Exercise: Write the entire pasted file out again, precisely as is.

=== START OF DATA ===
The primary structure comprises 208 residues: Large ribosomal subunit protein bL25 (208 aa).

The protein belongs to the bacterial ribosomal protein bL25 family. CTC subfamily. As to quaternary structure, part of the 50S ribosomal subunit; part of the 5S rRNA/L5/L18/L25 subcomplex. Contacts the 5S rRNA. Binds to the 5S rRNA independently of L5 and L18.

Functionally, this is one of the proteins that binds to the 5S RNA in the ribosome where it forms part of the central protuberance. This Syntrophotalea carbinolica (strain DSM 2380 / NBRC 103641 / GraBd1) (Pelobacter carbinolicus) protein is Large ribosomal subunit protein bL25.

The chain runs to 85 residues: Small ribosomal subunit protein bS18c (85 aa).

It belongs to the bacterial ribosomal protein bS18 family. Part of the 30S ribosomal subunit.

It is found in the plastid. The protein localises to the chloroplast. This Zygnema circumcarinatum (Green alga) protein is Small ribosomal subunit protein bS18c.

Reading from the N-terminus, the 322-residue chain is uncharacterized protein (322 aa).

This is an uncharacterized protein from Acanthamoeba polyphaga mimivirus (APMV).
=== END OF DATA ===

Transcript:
The primary structure comprises 208 residues: Large ribosomal subunit protein bL25 (208 aa).

The protein belongs to the bacterial ribosomal protein bL25 family. CTC subfamily. As to quaternary structure, part of the 50S ribosomal subunit; part of the 5S rRNA/L5/L18/L25 subcomplex. Contacts the 5S rRNA. Binds to the 5S rRNA independently of L5 and L18.

Functionally, this is one of the proteins that binds to the 5S RNA in the ribosome where it forms part of the central protuberance. This Syntrophotalea carbinolica (strain DSM 2380 / NBRC 103641 / GraBd1) (Pelobacter carbinolicus) protein is Large ribosomal subunit protein bL25.

The chain runs to 85 residues: Small ribosomal subunit protein bS18c (85 aa).

It belongs to the bacterial ribosomal protein bS18 family. Part of the 30S ribosomal subunit.

It is found in the plastid. The protein localises to the chloroplast. This Zygnema circumcarinatum (Green alga) protein is Small ribosomal subunit protein bS18c.

Reading from the N-terminus, the 322-residue chain is uncharacterized protein (322 aa).

This is an uncharacterized protein from Acanthamoeba polyphaga mimivirus (APMV).